Solve pollution. Save lives. Protect the planet.

July 26, 2021

A woman walks along the coast in Senegal, one of the five pilot countries of the ChemObs project, including Kenya, Tanzania, Gabon, and Ethiopia.

Among the top ten countries with the highest rates of death attributed to pollution, six of them are in Africa, according to the Global Alliance on Health and Pollution. Africa also suffers from a high incidence of DALYs (Disability-Adjusted Life Years) from pollution, exceeded in this respect only by Southeast Asia.

In 2019, Pure Earth was invited to join the Chemical Observatory Project, or ChemObs for short, a partnership between UNEP, WHO and the Africa Institute. ChemObs aims to provide participating African countries with the ability to establish evidence-based policies and make sustainable decisions on sound management of chemicals and related disease burdens. Moreover, it will help enable countries to meet their reporting obligations under the Basel, Rotterdam and Stockholm Conventions, and thus Sustainable Development Goal 12.4.1.

There are five participating African countries. These pilot countries include include Kenya, Tanzania, Senegal, Gabon, and Ethiopia.

Pure Earth was included in this effort as a result of its extensive experience and authority in identifying toxic waste sites in low- and middle- income countries.

A major component of the ChemObs project is to develop tools that can help build an integrated surveillance and information management system for chemicals of public health concern, such as lead and mercury. Pure Earth was tasked with producing an Economic Cost of Inaction Calculator that calculates attributable Disability Adjusted Life Years (DALYs), full scale intellectual quotient (IQ) decrement, and economic costs resulting from chemical exposure.

The Economic Cost of Inaction Calculator, built on Microsoft Excel, provides the economic cost (in dollars) of inaction on chemicals management in a certain area or site.

The calculator, built on Microsoft Excel, provides the economic cost (in dollars) of inaction on chemicals management in a certain area or site. The model is not intended to produce a definitive calculation of health and economic outcomes, but rather an indicative estimate based on the best available information. In short, Pure Earth’s calculator seeks to predict the economic cost of inaction.

Jack Caravanos, Pure Earth’s Director of Research, was the lead science advisor on the Economic Cost of Inaction Calculator component.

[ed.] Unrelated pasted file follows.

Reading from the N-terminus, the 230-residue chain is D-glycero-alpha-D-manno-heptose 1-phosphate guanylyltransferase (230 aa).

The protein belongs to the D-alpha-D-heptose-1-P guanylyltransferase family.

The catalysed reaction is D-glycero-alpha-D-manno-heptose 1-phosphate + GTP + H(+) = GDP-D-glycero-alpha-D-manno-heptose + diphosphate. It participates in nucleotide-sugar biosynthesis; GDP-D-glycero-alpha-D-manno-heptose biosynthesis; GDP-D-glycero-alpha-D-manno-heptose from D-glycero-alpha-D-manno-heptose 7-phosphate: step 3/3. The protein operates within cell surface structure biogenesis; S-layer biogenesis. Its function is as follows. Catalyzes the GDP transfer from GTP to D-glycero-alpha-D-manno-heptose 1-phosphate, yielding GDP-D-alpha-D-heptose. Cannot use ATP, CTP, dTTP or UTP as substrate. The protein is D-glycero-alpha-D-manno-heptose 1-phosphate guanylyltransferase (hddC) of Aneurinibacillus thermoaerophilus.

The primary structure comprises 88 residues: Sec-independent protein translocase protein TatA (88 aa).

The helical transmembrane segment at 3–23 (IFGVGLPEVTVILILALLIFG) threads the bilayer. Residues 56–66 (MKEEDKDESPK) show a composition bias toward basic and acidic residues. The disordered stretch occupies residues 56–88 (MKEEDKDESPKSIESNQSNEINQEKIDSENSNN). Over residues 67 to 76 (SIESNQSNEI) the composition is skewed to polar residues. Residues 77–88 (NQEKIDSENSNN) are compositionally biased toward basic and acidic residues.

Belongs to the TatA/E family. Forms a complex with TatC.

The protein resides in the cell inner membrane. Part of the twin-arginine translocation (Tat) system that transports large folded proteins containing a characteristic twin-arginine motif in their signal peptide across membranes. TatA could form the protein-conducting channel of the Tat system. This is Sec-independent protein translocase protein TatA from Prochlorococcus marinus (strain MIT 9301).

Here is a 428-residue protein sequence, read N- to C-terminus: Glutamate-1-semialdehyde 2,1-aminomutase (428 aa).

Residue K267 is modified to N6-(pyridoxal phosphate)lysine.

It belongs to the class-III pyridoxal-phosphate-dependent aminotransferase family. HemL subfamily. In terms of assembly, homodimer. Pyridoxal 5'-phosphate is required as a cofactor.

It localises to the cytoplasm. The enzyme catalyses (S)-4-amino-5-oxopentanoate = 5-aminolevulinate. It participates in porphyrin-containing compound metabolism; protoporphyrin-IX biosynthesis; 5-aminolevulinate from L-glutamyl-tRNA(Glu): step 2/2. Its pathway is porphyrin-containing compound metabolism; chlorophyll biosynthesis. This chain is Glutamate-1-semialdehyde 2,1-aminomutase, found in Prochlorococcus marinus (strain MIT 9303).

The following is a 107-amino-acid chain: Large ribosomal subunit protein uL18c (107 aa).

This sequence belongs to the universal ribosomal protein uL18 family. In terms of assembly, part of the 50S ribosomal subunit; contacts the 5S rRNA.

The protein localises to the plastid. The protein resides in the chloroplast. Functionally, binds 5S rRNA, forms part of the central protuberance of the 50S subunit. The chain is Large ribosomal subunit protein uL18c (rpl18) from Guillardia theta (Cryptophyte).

“ChemObs was started in order to provide countries with the tools and knowledge necessary to develop a strategic plan for identifying sites to remediate,” said Caravanos. “A better approach is needed so that all low- and middle- income countries can do their own toxic contamination assessments, rather than rely on outside groups. We are sharing our talents and metrics so that participating countries may prioritize projects based on the greatest rewards in terms of public health.”

The project also developed two additional tools used for prioritizing chemical waste sites. MapX, a sophisticated GIS tool, was produced by UNEP and UNEP/GRID-Geneva and adapted to ChemObs. MapX is an open-source web mapping platform, which aims to support the sustainable use of natural resources by increasing access to the best available geospatial information, technology, and monitoring tools.

The Relative Risk and Vulnerability calculator, developed by the Pesticide Action Network of UK (PAN-UK), assists in determining which sites/sources of chemical pollution to prioritize for risk reduction activities. Specifically, it produces a relative risk assessment of pollutants.

Presently, consultants from each of the pilot countries are assembling the sites and ranking their environmental health liability according to the tools. A final country report, including a prioritized list of contaminated sites, will be submitted by the country consultants to UNEP for review. Thereafter, a number of sites will be targeted for funded cleanup.

This post was written by Pure Earth’s Communications Associate, Sarah Berg. 

Leave a Reply

Your email address will not be published. Required fields are marked *